Samia Suluhu Hassan becomes Tanzania’s first female President

On March 19, Tanzania’s Samia Suluhu Hassan was sworn in as the sixth president of the East African country following the death of President John Magufuli.

The swearing-in ceremony took place at State House in Dar es Salaam, with Ms Suluhu making history as the first female president in Tanzania. She also became one of two serving female heads of state in Africa.

As the Tanzanian presidency is an executive one, Suluhu is the third female head of government of an East African Community.

She became the first female vice-president following the 2015 general election, after elected on the Chama Cha Mapinduzi (CCM) party ticket with President John Magufuli. Suluhu and Magufuli were however re-elected to a second term in 2020.

Ms Suluhu, 61, took oath under the Chief Justice, Prof Ibrahim Juma, and will serve the remainder of the late President John Magufuli’s second term in office until 2025.

According to the Tanzanian constitution, she will be eligible to run for another five-year term.

Dressed in a red hijab and black suit – the ceremonial colours of the army – President Suluhu received a 21-gun salute with the military singing the Tanzanian and East African Community anthems.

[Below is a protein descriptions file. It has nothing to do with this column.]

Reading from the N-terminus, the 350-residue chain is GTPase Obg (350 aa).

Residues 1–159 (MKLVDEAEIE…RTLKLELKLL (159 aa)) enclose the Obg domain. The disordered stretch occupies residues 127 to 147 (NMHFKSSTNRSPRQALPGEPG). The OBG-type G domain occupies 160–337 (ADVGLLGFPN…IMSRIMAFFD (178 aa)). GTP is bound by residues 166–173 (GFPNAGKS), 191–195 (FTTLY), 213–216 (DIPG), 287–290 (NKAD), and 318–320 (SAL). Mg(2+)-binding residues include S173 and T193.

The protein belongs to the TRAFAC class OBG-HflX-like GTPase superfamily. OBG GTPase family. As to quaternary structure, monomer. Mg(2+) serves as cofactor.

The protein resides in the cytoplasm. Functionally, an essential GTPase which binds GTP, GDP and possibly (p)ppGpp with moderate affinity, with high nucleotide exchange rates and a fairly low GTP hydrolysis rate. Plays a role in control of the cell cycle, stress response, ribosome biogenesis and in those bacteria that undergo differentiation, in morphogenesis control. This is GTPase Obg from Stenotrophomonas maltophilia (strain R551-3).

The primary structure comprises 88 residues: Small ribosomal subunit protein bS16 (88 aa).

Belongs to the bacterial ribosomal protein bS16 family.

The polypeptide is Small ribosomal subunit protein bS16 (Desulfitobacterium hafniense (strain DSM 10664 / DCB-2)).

With an estimated population of 46 million, Tanzania is a country located in East Africa within the African Great Lakes region.

Kester Kenn Klomegah
Kester Kenn Klomegah
MD Africa Editor Kester Kenn Klomegah is an independent researcher and writer on African affairs in the EurAsian region and former Soviet republics. He wrote previously for African Press Agency, African Executive and Inter Press Service. Earlier, he had worked for The Moscow Times, a reputable English newspaper. Klomegah taught part-time at the Moscow Institute of Modern Journalism. He studied international journalism and mass communication, and later spent a year at the Moscow State Institute of International Relations. He co-authored a book “AIDS/HIV and Men: Taking Risk or Taking Responsibility” published by the London-based Panos Institute. In 2004 and again in 2009, he won the Golden Word Prize for a series of analytical articles on Russia's economic cooperation with African countries.